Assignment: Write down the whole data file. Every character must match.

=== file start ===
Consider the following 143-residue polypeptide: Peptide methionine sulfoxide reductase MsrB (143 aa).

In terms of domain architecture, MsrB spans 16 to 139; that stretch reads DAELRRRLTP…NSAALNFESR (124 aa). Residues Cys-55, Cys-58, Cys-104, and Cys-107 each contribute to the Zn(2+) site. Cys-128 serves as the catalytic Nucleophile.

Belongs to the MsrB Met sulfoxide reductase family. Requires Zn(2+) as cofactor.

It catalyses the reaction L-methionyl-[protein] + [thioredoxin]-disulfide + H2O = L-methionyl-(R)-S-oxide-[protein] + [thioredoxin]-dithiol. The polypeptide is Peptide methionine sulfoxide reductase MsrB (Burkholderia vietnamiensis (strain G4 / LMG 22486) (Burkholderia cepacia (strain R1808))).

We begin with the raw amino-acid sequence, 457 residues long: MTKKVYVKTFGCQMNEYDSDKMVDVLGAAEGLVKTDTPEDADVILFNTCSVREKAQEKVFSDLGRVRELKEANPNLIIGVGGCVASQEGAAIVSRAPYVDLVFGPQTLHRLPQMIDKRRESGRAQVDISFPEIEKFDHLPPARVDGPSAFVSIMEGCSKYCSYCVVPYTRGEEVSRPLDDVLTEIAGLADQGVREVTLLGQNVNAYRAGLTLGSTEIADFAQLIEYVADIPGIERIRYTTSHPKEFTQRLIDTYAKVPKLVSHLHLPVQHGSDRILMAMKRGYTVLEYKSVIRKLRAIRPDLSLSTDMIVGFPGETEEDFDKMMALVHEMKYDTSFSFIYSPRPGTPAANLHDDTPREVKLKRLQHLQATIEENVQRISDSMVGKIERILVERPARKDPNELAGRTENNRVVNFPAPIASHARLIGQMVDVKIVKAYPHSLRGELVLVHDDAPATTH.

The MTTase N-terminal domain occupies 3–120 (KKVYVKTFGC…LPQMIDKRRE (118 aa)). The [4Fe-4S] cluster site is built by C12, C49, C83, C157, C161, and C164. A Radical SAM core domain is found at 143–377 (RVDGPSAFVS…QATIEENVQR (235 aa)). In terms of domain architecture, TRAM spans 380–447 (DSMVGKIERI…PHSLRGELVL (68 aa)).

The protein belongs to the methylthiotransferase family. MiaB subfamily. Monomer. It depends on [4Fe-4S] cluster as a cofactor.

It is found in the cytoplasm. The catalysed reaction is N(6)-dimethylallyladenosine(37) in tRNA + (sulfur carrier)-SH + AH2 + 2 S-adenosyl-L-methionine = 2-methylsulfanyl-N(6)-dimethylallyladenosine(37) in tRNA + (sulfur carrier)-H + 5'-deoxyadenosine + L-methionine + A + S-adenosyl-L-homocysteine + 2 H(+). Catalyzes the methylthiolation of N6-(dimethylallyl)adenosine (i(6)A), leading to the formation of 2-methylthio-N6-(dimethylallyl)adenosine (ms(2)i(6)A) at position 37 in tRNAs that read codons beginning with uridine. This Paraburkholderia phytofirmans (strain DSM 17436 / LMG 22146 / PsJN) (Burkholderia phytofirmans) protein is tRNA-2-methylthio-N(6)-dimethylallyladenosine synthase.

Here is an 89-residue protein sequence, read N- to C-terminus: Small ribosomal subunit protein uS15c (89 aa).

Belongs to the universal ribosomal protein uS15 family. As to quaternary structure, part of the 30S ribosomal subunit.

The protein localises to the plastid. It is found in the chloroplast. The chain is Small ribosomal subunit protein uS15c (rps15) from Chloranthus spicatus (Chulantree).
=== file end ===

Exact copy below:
Consider the following 143-residue polypeptide: Peptide methionine sulfoxide reductase MsrB (143 aa).

In terms of domain architecture, MsrB spans 16 to 139; that stretch reads DAELRRRLTP…NSAALNFESR (124 aa). Residues Cys-55, Cys-58, Cys-104, and Cys-107 each contribute to the Zn(2+) site. Cys-128 serves as the catalytic Nucleophile.

Belongs to the MsrB Met sulfoxide reductase family. Requires Zn(2+) as cofactor.

It catalyses the reaction L-methionyl-[protein] + [thioredoxin]-disulfide + H2O = L-methionyl-(R)-S-oxide-[protein] + [thioredoxin]-dithiol. The polypeptide is Peptide methionine sulfoxide reductase MsrB (Burkholderia vietnamiensis (strain G4 / LMG 22486) (Burkholderia cepacia (strain R1808))).

We begin with the raw amino-acid sequence, 457 residues long: MTKKVYVKTFGCQMNEYDSDKMVDVLGAAEGLVKTDTPEDADVILFNTCSVREKAQEKVFSDLGRVRELKEANPNLIIGVGGCVASQEGAAIVSRAPYVDLVFGPQTLHRLPQMIDKRRESGRAQVDISFPEIEKFDHLPPARVDGPSAFVSIMEGCSKYCSYCVVPYTRGEEVSRPLDDVLTEIAGLADQGVREVTLLGQNVNAYRAGLTLGSTEIADFAQLIEYVADIPGIERIRYTTSHPKEFTQRLIDTYAKVPKLVSHLHLPVQHGSDRILMAMKRGYTVLEYKSVIRKLRAIRPDLSLSTDMIVGFPGETEEDFDKMMALVHEMKYDTSFSFIYSPRPGTPAANLHDDTPREVKLKRLQHLQATIEENVQRISDSMVGKIERILVERPARKDPNELAGRTENNRVVNFPAPIASHARLIGQMVDVKIVKAYPHSLRGELVLVHDDAPATTH.

The MTTase N-terminal domain occupies 3–120 (KKVYVKTFGC…LPQMIDKRRE (118 aa)). The [4Fe-4S] cluster site is built by C12, C49, C83, C157, C161, and C164. A Radical SAM core domain is found at 143–377 (RVDGPSAFVS…QATIEENVQR (235 aa)). In terms of domain architecture, TRAM spans 380–447 (DSMVGKIERI…PHSLRGELVL (68 aa)).

The protein belongs to the methylthiotransferase family. MiaB subfamily. Monomer. It depends on [4Fe-4S] cluster as a cofactor.

It is found in the cytoplasm. The catalysed reaction is N(6)-dimethylallyladenosine(37) in tRNA + (sulfur carrier)-SH + AH2 + 2 S-adenosyl-L-methionine = 2-methylsulfanyl-N(6)-dimethylallyladenosine(37) in tRNA + (sulfur carrier)-H + 5'-deoxyadenosine + L-methionine + A + S-adenosyl-L-homocysteine + 2 H(+). Catalyzes the methylthiolation of N6-(dimethylallyl)adenosine (i(6)A), leading to the formation of 2-methylthio-N6-(dimethylallyl)adenosine (ms(2)i(6)A) at position 37 in tRNAs that read codons beginning with uridine. This Paraburkholderia phytofirmans (strain DSM 17436 / LMG 22146 / PsJN) (Burkholderia phytofirmans) protein is tRNA-2-methylthio-N(6)-dimethylallyladenosine synthase.

Here is an 89-residue protein sequence, read N- to C-terminus: Small ribosomal subunit protein uS15c (89 aa).

Belongs to the universal ribosomal protein uS15 family. As to quaternary structure, part of the 30S ribosomal subunit.

The protein localises to the plastid. It is found in the chloroplast. The chain is Small ribosomal subunit protein uS15c (rps15) from Chloranthus spicatus (Chulantree).